Sorry, it's been a while. It's not that I haven't been taking pictures or thinking of fabulous one liners for the blog. It's just that one, I have been too busy/worried/hot to even think about sitting down and writing out my thoughts and two, the story of the farm and its occupants has been moving along so fast I have quite frankly been overwhelmed with all the things I should have written down. I like data, but unfortunately for my science career I am a poor data logger. But enough about me, this is a garden blog after after all, on with the pictures and the highlights!
This set of pictures is from about two weeks ago. Maybe three? If I took a picture of it today, everything would either be twice as tall or dead. Some of the new plantings of beans and brassicas did not make it (damn you woodchucks), the cucumbers are still slowly but surely dying and suddenly the weeds have taken over the unmulched paths. But other than that, the place is pretty much going like gangbusters. And don't worry, I am trying my hardest to ensure bountiful fall crops. The broccoli, kale, cauliflower and cabbages have been replanted and a seeding of snow peas has replaced the lack of cucumbers. (Update: my second planting of kale and the fennel has been taken by the woodchuck family, double damn you.)
Pretty purple eggplant flowers are replaced by stunningly shiny, inky eggplants. Beyond the normal dark purple American type, I am also growing both dark and light purple elongated Chinese types, a Japanese variety that looks a lot like a dumpling, another variety that is white and green striped and ovoid and finally a miniature variety that has the fruit in bunches like cherry tomatoes. As you can tell, I like a lot of variety in my eggplant. It is such an old, widespread and under-appreciated veggie, I feel it's necessary to have its various incarnations represented.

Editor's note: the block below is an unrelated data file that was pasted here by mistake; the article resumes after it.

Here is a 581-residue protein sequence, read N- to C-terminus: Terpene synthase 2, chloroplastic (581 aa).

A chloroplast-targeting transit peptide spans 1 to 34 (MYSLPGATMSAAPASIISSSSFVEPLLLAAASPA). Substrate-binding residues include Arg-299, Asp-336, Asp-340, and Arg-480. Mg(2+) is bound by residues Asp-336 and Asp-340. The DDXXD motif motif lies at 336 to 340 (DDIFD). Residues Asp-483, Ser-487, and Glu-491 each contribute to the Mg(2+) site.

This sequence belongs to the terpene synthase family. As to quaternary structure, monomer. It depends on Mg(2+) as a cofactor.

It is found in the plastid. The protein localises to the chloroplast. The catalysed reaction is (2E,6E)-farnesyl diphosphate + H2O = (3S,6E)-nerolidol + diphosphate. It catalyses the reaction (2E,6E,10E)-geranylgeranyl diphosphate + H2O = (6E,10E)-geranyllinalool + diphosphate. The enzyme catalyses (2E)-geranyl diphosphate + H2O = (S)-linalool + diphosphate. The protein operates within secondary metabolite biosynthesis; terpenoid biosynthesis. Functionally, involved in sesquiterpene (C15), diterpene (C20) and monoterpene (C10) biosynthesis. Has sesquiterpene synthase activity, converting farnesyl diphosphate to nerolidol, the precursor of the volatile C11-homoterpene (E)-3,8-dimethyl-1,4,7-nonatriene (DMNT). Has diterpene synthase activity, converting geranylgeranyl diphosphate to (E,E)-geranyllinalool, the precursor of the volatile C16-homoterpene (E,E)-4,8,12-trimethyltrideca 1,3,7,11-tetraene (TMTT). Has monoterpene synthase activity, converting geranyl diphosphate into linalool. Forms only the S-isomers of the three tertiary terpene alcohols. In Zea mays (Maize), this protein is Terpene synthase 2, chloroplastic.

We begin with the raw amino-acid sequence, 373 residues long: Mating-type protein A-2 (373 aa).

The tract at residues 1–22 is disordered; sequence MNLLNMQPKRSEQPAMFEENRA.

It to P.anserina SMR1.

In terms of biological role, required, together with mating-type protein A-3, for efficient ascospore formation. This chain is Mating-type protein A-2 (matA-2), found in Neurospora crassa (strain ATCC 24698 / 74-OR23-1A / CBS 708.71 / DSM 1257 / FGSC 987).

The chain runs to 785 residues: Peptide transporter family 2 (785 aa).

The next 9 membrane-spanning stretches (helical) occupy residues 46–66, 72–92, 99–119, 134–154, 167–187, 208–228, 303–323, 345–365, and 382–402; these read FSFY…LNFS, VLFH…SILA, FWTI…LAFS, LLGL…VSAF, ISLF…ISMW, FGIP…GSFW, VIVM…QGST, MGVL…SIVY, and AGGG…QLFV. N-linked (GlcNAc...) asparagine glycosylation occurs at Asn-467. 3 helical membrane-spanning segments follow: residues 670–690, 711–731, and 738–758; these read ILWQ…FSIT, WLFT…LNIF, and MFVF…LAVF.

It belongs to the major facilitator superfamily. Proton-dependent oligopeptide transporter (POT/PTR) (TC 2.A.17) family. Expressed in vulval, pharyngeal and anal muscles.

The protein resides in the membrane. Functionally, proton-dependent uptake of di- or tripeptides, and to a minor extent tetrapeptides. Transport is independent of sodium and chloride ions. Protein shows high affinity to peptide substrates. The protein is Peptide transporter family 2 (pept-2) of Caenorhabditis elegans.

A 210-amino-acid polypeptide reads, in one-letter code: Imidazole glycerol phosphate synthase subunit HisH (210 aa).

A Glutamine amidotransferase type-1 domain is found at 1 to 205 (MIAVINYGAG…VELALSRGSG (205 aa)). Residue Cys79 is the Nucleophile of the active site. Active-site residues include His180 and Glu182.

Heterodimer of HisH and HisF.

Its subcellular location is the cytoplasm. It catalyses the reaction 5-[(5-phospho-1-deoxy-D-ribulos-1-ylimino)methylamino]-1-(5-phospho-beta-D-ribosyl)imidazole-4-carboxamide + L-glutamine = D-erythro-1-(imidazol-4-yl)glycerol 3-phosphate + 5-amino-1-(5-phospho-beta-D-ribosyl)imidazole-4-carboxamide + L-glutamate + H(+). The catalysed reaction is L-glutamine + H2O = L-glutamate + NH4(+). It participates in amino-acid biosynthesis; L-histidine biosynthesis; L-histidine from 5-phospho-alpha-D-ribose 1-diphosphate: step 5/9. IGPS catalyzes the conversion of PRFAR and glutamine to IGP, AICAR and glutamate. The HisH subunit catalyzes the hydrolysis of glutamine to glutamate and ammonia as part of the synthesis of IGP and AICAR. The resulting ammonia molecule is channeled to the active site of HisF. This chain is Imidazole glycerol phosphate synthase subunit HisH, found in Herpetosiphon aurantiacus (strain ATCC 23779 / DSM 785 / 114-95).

The beans are in big time. The ones above are green and yellow haricots verts. I have the luxury of growing these finicky varieties because I can harvest them thoroughly and often. Without that, the beans quickly become overgrown and tough and the plants think they've done their job of making seeds and begin to go into senescence. I've been pulling bean harvests like this twice a week. As for rest of the harvest, I have been working through the remainder of spring plantings and am now coming into the summer stuff. The squash has come in hard and fast and even with their illness, the cukes have actually proven steady at harvest time. Oh, see that chicken wire at the bottom of the fence? That is the latest in my attempts to keep an entire FAMILY of woodchucks from eating more than their fair share of produce. The chicken wire goes most of the way around now.
When I took this picture I was very excited to see the first tomato ripening. This variety, Juliet, actually came in earlier than my "early" variety, Moscovitch. But now they are all producing except the late heirlooms. I've got a Striped German the size of my head that I am anxiously awaiting to ripen. The tomatoes have a little bit of something on the bottom of the plants. It's definitely not late blight, but a little troublesome all the same. I think the plants will still produce well, but I'll have to keep an eye on them.
Probably the view a juvenile woodchuck gets before squeezing itself through the fence. I wish someone had told me that baby woodchucks are just as voracious as their mothers but can fit through 2" holes. Next up, my musings about late July and August, a time when my mind is actually on the first frosts of autumn while knee deep (usually literally) in the steamy lushness of summer.